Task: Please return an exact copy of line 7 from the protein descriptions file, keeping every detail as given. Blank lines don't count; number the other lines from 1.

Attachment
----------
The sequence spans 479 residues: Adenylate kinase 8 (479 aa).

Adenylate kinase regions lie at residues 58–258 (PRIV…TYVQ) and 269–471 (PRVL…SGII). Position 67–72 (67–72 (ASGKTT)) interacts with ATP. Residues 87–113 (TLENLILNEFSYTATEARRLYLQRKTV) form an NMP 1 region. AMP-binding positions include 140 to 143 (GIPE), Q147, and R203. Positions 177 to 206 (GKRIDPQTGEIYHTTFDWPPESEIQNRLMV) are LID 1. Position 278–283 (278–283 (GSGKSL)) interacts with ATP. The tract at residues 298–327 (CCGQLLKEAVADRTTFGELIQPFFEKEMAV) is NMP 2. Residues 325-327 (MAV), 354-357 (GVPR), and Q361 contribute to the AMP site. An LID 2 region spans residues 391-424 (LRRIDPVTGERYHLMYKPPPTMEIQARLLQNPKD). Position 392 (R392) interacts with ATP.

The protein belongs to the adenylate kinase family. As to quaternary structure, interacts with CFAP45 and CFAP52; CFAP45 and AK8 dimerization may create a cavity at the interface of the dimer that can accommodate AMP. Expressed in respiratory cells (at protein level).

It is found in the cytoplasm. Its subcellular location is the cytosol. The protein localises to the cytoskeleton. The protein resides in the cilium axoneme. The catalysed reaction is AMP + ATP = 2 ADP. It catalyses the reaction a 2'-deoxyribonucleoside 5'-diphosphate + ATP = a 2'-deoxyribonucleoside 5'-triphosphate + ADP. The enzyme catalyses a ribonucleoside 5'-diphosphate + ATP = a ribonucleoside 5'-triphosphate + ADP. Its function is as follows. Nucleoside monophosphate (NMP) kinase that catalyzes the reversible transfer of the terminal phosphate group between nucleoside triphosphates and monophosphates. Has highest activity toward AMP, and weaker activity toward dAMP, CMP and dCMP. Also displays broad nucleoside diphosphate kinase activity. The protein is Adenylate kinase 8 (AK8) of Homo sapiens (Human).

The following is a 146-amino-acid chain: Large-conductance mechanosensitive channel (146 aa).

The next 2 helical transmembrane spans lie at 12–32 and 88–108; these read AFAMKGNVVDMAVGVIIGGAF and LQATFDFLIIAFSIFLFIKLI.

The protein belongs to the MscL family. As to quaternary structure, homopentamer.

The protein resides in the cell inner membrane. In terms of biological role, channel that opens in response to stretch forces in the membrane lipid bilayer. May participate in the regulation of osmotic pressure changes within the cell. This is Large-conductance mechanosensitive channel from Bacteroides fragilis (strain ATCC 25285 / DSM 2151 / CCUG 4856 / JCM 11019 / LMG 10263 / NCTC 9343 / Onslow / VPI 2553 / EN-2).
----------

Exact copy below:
The protein belongs to the MscL family. As to quaternary structure, homopentamer.